|US7415121||29 Oct 2004||19 Aug 2008||Sonion Nederland B.V.||Microphone with internal damping|
|US7447323 *||12 Apr 2007||4 Nov 2008||Pulse Mems Aps||Surface mountable transducer system|
|US7501703 *||26 Feb 2004||10 Mar 2009||Knowles Electronics, Llc||Acoustic transducer module|
|US7544540||21 Apr 2005||9 Jun 2009||Epcos Ag||Encapsulated electrical component and production method|
|US7608789||2 Aug 2004||27 Oct 2009||Epcos Ag||Component arrangement provided with a carrier substrate|
|US7633156 *||30 Apr 2008||15 Dec 2009||Knowles Electronics, Llc||Acoustic transducer module|
|US7763972||13 May 2008||27 Jul 2010||Industrial Technology Research Institute||Stacked package structure for reducing package volume of an acoustic micro-sensor|
|US7808060 *||21 Nov 2007||5 Oct 2010||Advanced Semiconductor Engineering, Inc.||MEMS microphone module and method thereof|
|US7812418 *||29 Jul 2008||12 Oct 2010||Fortemedia, Inc||Chip-scaled MEMS microphone package|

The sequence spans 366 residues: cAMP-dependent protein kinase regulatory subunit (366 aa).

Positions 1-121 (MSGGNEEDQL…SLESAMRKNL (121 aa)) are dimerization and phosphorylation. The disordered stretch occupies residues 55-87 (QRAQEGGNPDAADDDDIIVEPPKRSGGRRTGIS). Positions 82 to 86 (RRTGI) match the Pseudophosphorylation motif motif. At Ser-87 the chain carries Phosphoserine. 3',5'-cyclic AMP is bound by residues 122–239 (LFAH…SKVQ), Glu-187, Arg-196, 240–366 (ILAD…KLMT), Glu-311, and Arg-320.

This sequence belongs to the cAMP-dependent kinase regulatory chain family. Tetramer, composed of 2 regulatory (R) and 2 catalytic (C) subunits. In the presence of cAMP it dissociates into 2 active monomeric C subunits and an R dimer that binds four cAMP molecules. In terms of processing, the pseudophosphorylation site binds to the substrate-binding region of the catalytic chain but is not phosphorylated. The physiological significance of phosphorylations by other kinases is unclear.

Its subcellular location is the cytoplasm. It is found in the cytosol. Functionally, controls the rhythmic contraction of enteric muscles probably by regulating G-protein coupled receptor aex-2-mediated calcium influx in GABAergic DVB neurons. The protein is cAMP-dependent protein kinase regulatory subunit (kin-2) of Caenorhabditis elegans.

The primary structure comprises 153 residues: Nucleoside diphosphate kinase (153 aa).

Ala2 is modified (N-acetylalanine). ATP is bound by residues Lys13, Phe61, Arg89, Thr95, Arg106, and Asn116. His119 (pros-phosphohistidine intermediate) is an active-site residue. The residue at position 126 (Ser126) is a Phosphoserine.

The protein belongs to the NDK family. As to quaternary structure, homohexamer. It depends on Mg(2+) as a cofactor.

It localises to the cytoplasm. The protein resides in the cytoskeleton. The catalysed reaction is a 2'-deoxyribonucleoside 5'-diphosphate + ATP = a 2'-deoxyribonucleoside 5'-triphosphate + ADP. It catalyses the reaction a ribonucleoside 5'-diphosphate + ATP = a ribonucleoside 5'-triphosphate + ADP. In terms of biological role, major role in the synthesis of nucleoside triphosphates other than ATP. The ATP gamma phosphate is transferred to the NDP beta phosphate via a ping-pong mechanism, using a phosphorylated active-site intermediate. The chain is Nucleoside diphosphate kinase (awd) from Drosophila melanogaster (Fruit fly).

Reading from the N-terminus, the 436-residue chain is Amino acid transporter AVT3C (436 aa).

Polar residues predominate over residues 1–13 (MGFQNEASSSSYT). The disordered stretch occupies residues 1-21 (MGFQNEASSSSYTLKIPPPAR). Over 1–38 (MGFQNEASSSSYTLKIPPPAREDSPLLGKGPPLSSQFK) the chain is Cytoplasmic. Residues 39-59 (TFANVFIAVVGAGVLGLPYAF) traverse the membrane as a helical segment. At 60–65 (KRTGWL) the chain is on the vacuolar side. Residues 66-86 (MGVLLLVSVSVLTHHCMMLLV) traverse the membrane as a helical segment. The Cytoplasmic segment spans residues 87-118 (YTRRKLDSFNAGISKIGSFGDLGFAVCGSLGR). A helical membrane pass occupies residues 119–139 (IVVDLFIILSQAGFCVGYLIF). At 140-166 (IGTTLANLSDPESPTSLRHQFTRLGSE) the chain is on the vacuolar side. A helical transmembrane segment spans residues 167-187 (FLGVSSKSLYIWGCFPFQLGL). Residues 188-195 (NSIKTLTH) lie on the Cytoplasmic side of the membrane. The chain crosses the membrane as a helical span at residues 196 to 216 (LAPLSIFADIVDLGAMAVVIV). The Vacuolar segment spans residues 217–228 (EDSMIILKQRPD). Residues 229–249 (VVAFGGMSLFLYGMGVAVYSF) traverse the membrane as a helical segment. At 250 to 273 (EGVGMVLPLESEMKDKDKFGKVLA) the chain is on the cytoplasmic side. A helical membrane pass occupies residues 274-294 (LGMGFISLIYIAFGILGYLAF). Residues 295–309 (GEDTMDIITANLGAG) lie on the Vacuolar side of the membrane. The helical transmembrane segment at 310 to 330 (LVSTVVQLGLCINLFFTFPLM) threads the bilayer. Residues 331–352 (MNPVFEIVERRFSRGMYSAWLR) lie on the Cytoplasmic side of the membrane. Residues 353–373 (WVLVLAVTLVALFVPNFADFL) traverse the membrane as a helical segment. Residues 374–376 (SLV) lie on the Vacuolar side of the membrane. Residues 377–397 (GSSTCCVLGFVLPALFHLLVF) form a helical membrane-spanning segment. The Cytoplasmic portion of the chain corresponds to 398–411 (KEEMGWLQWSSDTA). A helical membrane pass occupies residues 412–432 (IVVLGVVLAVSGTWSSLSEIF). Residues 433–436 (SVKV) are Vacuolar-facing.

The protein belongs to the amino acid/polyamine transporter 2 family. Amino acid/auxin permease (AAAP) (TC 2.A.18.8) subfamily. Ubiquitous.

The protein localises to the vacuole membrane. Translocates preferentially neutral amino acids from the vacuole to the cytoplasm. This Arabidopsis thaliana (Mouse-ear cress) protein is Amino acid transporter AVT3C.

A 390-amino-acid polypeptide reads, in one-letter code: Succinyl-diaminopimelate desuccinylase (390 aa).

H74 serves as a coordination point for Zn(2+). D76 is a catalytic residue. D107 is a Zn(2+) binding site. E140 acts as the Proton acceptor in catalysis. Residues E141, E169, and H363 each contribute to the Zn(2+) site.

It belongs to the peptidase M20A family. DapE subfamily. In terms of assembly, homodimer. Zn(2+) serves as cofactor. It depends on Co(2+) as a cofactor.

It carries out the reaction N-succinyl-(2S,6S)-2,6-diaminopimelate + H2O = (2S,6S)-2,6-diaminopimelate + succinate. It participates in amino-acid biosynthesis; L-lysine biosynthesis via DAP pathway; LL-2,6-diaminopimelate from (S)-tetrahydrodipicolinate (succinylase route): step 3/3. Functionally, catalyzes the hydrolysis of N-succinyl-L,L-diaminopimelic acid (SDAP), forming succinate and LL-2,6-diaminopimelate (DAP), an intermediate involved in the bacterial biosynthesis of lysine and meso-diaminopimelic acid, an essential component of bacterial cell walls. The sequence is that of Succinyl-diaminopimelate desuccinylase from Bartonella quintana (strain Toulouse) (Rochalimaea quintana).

|US7868402||11 Oct 2007||11 Jan 2011||Industrial Technology Research Institute||Package and packaging assembly of microelectromechanical system microphone|
|US7902843||28 Apr 2008||8 Mar 2011||Industrial Technology Research Institute||Sensor|
|US7907744 *||28 Oct 2005||15 Mar 2011||Omron Corporation||Capacitive vibration sensor and method for manufacturing same|
|US7923791||11 Oct 2007||12 Apr 2011||Industrial Technology Research Institute||Package and packaging assembly of microelectromechanical system microphone|
|US8018049||30 Apr 2007||13 Sep 2011||Knowles Electronics Llc||Silicon condenser microphone and manufacturing method|
|US8039910 *||27 Dec 2007||18 Oct 2011||Industrial Technology Research Institute||Electro-acoustic sensing device|
|US8102015 *||2 Oct 2008||24 Jan 2012||Fortemedia, Inc.||Microphone package with minimum footprint size and thickness|
|US8103025||30 Dec 2005||24 Jan 2012||Epcos Pte Ltd.||Surface mountable transducer system|